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Donna McCaw stands on a footbridge that crosses the Grand River in Elora, Ont. on Nov 25 2015. McCaw is a member of a group that is challenging Nestlé Waters Canada's proposal to buy a local property and draw water from the aquifer below it to truck off site and sold as bottled water.Fred Lum/The Globe and Mail

Environmentalists are urging the Ontario government against renewing one of Nestlé's water-taking permits in a southwestern Ontario town, saying "water should be for life, not for profit."

Wellington Water Watchers says the permit for Nestlé Waters in Aberfoyle, Ont., expired on July 31, but the company has been allowed to keep extracting water from a local well even in the midst of a severe drought.

The group says the Ministry of Environment did not post Nestlé's renewal application for the usual 30 days of public comment, and instead granted the company an automatic extension without consulting people who live in the area.

Related: Water fight: Nestlé meets resistance in small-town Ontario

But the ministry says a water-taking permit remains in force if a renewal application is made at least 90 days before it expires, and it plans to post Nestlé's application for comment once the supporting documents have been reviewed.

Nestlé Waters Canada says it's committed to "a continued engagement with the community" while it waits for the decision on its renewal application in Aberfoyle, where it operates a water-bottling plant.

"The continuation of this permit allows for thorough public consultation on the Ontario Environmental Registry, and provides (the ministry) time to conduct, review and report on the public commentary before a decision on the permit renewal application is made," the company said in a statement.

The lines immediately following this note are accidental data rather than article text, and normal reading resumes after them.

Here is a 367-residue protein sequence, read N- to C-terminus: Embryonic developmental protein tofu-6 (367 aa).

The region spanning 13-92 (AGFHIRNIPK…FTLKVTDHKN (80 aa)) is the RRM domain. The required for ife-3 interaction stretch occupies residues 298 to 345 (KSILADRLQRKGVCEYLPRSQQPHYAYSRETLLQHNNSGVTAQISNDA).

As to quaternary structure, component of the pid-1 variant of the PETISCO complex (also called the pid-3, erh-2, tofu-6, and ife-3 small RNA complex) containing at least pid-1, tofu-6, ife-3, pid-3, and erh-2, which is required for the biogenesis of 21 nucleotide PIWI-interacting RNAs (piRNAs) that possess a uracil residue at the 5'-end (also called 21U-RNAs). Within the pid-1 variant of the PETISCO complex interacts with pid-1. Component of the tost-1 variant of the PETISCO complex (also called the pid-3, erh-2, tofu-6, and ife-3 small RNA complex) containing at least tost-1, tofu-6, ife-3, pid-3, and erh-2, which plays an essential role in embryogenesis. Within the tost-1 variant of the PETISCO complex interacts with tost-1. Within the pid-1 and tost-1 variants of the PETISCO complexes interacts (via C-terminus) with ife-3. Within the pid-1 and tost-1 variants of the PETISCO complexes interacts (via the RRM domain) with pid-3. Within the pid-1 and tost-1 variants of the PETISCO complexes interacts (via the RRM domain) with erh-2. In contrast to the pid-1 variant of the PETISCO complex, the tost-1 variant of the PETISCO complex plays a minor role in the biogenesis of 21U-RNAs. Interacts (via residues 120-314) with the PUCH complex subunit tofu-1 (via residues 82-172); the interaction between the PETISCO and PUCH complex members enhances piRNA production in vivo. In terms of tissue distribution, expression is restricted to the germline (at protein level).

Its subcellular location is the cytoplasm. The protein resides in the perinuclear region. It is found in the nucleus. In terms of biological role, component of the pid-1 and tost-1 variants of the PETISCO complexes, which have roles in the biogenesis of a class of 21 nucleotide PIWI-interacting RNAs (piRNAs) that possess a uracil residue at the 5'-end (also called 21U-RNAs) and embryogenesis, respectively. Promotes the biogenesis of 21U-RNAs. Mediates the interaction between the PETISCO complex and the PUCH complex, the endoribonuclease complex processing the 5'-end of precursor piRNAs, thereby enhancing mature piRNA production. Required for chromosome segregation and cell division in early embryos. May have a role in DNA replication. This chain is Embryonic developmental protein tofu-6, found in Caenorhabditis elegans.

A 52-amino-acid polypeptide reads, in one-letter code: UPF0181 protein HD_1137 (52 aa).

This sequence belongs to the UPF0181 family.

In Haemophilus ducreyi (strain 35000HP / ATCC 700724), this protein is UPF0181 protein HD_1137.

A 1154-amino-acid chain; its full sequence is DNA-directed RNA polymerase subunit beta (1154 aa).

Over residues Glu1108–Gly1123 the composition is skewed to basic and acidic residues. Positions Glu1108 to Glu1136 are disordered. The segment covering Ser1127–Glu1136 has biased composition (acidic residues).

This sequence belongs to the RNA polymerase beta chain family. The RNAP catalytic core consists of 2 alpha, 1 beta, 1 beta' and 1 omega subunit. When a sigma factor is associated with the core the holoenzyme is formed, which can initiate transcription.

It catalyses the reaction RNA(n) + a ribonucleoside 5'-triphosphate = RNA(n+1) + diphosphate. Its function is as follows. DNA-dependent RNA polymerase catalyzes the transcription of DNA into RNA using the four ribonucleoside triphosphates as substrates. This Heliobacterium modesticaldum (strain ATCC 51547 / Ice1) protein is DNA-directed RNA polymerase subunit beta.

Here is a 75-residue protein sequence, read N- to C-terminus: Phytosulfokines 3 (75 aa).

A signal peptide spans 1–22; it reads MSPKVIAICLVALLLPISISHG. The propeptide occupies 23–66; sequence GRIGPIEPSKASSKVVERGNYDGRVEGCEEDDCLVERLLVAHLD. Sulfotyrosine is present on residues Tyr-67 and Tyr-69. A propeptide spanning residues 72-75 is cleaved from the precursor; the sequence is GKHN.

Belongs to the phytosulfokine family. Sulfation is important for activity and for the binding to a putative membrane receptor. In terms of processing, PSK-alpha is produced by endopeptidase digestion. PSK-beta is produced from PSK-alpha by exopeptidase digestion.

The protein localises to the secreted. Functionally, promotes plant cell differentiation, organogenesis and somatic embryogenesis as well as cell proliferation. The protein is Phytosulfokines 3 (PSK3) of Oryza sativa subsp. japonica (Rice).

Related: The Globe examines the future of our most critical resource - water

Documents on a ministry website show Nestlé Canada has three permits to take up to 8.3 million litres of water every day for bottling, while Nestlé Waters Canada — a division of Nestlé Canada — has a half dozen Ontario permits allowing it to take an additional 12 million litres a day.

Other bottled water companies with large water-taking permits in Ontario include Gold Mountain Springs at 6.1 million litres a day, Gott Enterprises at 5.8 million litres and St. Joseph Natural Spring Water at 5.5 million litres.

Ontario charges companies just $3.71 for every million litres of water, after they pay a permit fee of $750 for low- or medium-risk water takings, or $3,000 for those considered a high risk to cause an adverse environmental impact.

Former environmental commissioner Ellen Schwartzel took the Liberals to task in her annual report for not acting on recommendations to raise the amount it charges to take large amounts of water, which she called " a drop in the bucket."

Schwartzel pointed out even the ministry conceded that the $3.71 per-million-litre charge recovers only about 1.2 per cent of the government's total water-quantity management costs

The ministry lists about 6,000 water-taking permits on its website, which can be difficult to navigate, with multiple permits issued to many companies, often for similar time periods but with different expiry dates. An interactive online map that shows all of the permit locations is a sea of overlapping blue dots in the southern half of Ontario.

The permits allow municipalities, mining companies and golf courses — in addition to the water-bottlers — to take a total of 1.4 trillion litres out of Ontario's surface and ground water supplies every day.

The commercial water-taking permits can be valid for up to 10 years, even longer in some cases, and can allow the removal of several million litres a day. The Ministry of Environment has issued multiple water-taking permits for some rivers.

Farmers don't pay fees to take water for agricultural purposes — they take less than 0.5 per cent of water removed — and their exemption does not apply to food processing, beverage manufacturing, wine-making or water-bottling.

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